|Loeffler completes the Owligator Holy Trinity|
If Groundhog Day was last Wednesday, you can call this Wednesday Owligator Day.
As good as last Wednesday was recruiting for the Owls, Owligator Day beats Groundhog Day by a good bit.
That’s because Temple signed Scot Loeffler as offensive coordinator on Wednesday, completing the “Holy Trinity” of Gator coaches who will be roaming the sidelines at Temple.
Steve Addazio, head coach.
Chuck Heater, defensive coordinator.
Scot Loeffler, offensive coordinator/quarterbacks’ coach.
Think about it.
Temple’s head coach is a guy who was HEAD coach (yes, head coach) at Florida to be its head coach. (I know it’s a technicality but Addazio was head coach for three months while Urban Meyer was on sick leave.) I really think Daz’s personality is more suited to being a head coach than an offensive coordinator in terms of being a CEO-type and a motivator. We won’t know for sure until he beats up Villanova like Muhammad Ali beat up Chuck Wepner, but Temple is getting a guy who could be a gem as a head coach.
Temple is also getting a guy who was co-defensive coordinator at Florida to be its defensive coordinator. (“Head coach of the defense,” Addazio said.)
Now Temple is also getting a guy who was at least partly responsible for the development of Tom Brady, Chad Henne and Brian Griese as Michigan quarterbacks because he there when all three were at Michigan.
He was Tim Tebow’s quarterback’s coach, too.
Temple is sending a message to the rest of the college football world that its football program is in capable hands by completing this Holy Trinity of Owligators.
The Loeffler File:
• Led a Florida quarterback unit that led the nation in pass efficiency (167.3) in 2009. They passed for 3,305 yards for 28 touchdowns with just five interceptions. Florida ranked second in the SEC in passing offense with an average of 236.1 yards per game.
• Guided Tim Tebow in his final season at Florida, during which he passed for 2,895 yards and 21 touchdowns, finishing his senior year with a passing efficiency of 164.17. The quarterback left Florida with five NCAA, 14 SEC and 28 UF records
• Led the Michigan quarterbacks for six seasons, guiding second-round draft pick Chad Henne. Under the tutelage of Loeffler, Henne became the first true freshman QB to lead his team to a Big Ten title and start in a BCS bowl game. Henne set school marks in career passing yards (9,715), touchdowns (87), completions (828) and attempts (1,387).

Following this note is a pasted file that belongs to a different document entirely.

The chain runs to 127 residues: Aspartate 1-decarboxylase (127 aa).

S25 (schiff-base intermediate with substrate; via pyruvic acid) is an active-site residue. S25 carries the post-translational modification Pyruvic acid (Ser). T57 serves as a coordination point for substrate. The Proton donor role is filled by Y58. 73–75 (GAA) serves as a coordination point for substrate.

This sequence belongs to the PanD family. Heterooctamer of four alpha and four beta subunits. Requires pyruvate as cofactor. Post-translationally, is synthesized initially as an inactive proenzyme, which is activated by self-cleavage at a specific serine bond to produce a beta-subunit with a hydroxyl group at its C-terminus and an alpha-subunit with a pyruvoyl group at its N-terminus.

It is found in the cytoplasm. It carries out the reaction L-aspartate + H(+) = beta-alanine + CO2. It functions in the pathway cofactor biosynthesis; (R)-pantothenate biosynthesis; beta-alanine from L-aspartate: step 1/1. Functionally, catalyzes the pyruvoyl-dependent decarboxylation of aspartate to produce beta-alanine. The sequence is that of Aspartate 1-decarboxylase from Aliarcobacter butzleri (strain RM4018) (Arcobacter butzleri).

• Helped develop John Navarre into the team’s first All-Big Ten first-team quarterback since 1997.
• Helped guide two NFL quarterbacks in Tom Brady and Brian Griese as a graduate and student assistant at Michigan and was a part of the Wolverine staff during the 1997 undefeated season and National Championship title.
With these three hirings, it becomes abundantly clear that Temple is serious about big-time football because these are big-time guys.
Why am I so excited about this?
First off, addition by subtraction.
I’ve been hearing rumors for the better part of a month now that Addazio might have been planning to keep Matt Rhule as offensive coordinator.
Been there, done that.
Rhule had a lot of beautiful square parts he tried to plug into round holes last year.
He had a Heisman Trophy back (at least, talent-wise if not durability-wise) in Bernard Pierce, great wide receivers in Rod Streater, Michael Campbell, Joey Jones, an all-MAC first-team tight end in Evan Rodriguez and a capable backup in Alex Jackson … and … AND …a New Jersey high school first-team all-state quarterback in Mike Gerardi … and … AND … an offensive line that averaged 318 yards across the front.
Yet he (or head coach Al Golden) doesn’t play the all-state QB until the middle of the season, yet he (or Golden) alternates the Heisman Trophy guy with a 5-5, 150-pound back and doesn’t even attempt to do what worked so well in 2009. That is, establish the run behind a great back and throw off play-action. If they had done that, MAC secondaries would have bitten hard enough on the ball fake that Owl receivers would have been so wide open the toughest decision would have been which one to pick out.
With Brown out there, except for the UConn game and the first half of the Penn State game, Pierce was never allowed to establish a rhythm.
As a result, save for those rare exceptions, Temple’s offense was a clusterbleep from the opening play of the Villanova game until the final play of the Miami game.
You score three points against The Fake Miami with that talent?
You’ve got to be kidding me.
Loeffler was on campus doing some quality control analysis on Monday and Tuesday.
On Wednesday, he accepted the job.
Evidently, he saw he had a lot of good moving parts to work with. Maybe he made the assessment, like I have, that a big-time backup needs to be developed with Pierce-like size and speed. Maybe Myron Myles is that guy. Maybe Nate Smith is that guy. But we need to find that guy badly.
By Villanova, with a pair of fresh and capable eyes he should be able to find the square holes for those square pegs.
I like the sound of that nickname for our all-star coaching staff.